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A life spent giving

A life spent giving 

Many Probus members will be familiar with Joyce Goodman’s commitment to community and her recent OAM award is testament to her acts of service. But what you may not know is that Joyce’s community spirit started at a young age.

Joyce Goodman has done a lot for the Probus community.

She was the founder and inaugural President of the Canberra Lakes Ladies Probus Club, and has been actively involved with Probus for many years. But, her recent Medal of the Order of Australia has highlighted the true extent of her altruism, which goes beyond the extensive work that she has done for Probus.

Starting young

Joyce’s instinct to help the people around her started at a young age.

“My father did shift work and my mother was taking care of three children. You just automatically did things,” she recalls.

Her sense of responsibility was amplified when, during the fraught days of World War II, Joyce, her mother and brothers were sent away from their hometown in regional Queensland.

“My father was an engineer and part of the civilian militia,” she recalls. “He came home one day and said to my mother, ‘I’ve booked you and the children on a train in two weeks’ time. You’re going to your parents in Sydney’.”

Later, Joyce realised why her father was so concerned about them being in Queensland.

“I realised later that Darwin had been bombed” she recalls.

After the war ended the family returned to Queensland, but the family’s wartime experiences stayed with Joyce. She joined the Royal Australian Air Force when she turned 21.

Joyce and a friend signed up, and completed their training in Point Cook, Victoria. From there, she was appointed to RAAF Base Laverton in senior secretarial positions – including work with Boards of Enquiry.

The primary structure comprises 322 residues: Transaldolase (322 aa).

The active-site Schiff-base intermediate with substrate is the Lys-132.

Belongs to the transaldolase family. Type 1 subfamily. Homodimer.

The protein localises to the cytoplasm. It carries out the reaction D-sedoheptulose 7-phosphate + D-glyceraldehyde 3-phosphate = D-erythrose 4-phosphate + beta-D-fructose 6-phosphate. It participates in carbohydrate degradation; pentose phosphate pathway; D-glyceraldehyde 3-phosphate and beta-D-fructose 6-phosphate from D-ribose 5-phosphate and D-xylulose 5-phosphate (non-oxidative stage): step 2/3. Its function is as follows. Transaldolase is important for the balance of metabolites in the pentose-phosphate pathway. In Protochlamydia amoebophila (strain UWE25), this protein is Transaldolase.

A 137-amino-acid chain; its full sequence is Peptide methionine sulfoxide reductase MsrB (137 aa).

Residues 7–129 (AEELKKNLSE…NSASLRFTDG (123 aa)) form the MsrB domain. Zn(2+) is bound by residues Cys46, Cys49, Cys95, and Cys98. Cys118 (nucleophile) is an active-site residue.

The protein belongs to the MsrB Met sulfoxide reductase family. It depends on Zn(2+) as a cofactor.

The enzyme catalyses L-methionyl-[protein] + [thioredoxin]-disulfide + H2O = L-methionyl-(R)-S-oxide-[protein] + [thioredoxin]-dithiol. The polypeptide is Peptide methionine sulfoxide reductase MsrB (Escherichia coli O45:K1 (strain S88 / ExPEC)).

Married life

Soon after she joined the RAAF she met her husband, Len. From the outset their marriage was characterised by a mutual desire to give back to their community.

“My husband was an electrician when I met him,” she explains, “and had been offered the opportunity to  become a partner in his firm. But he belonged to the YMCA. One day he heard there was a vacancy, and charged off into the executive's office and said I’d like to do this job.” 

“And, of course, he did this just after we were married and earned the amazing figure of 10 pounds per week to work at the YMCA. We were newly married and building a house!”

It was a set of circumstances that might inspire frustration in some people but Joyce has a fondness for the frugal start to their marriage.

“You learn to economise and do all these amazing things,” she says. “What fun.”

Throughout the course of her husband’s career Joyce was an invaluable support, balancing her own career in the Department of Immigration, Local Government and Ethnic Affairs as a Typist rising to be Department’s Keyboard Coordinator with more than 100 staff.

“I was always heavily involved in whatever he did, even though I was working full time,” she recalls.

“I was always an unpaid secretary. I did that for donkey’s years, I think 35 years. I helped in youth camping. When we had boys camping I always went on as a camp mum. Wherever we were, we had youth groups and I was always the mum in charge of the girls camping. It was all unpaid. It seems rather incredible today.”

In addition to their work at the YMCA, Len and Joyce were also heavily involved in a number of other community initiatives, including Diabetes Australia, Canberra Museum and Gallery, Burgmann College at the Australian National University, SnowyHydro South Care and, of course, Probus.

Despite spending her life giving back, Joyce remains humble about her accomplishments.

“It’s been a marvellous ride, and I’m so grateful to be 84 and still in reasonable health.

“We’re living in a retirement resort now, as of a year ago, and we’re just fortunate people.”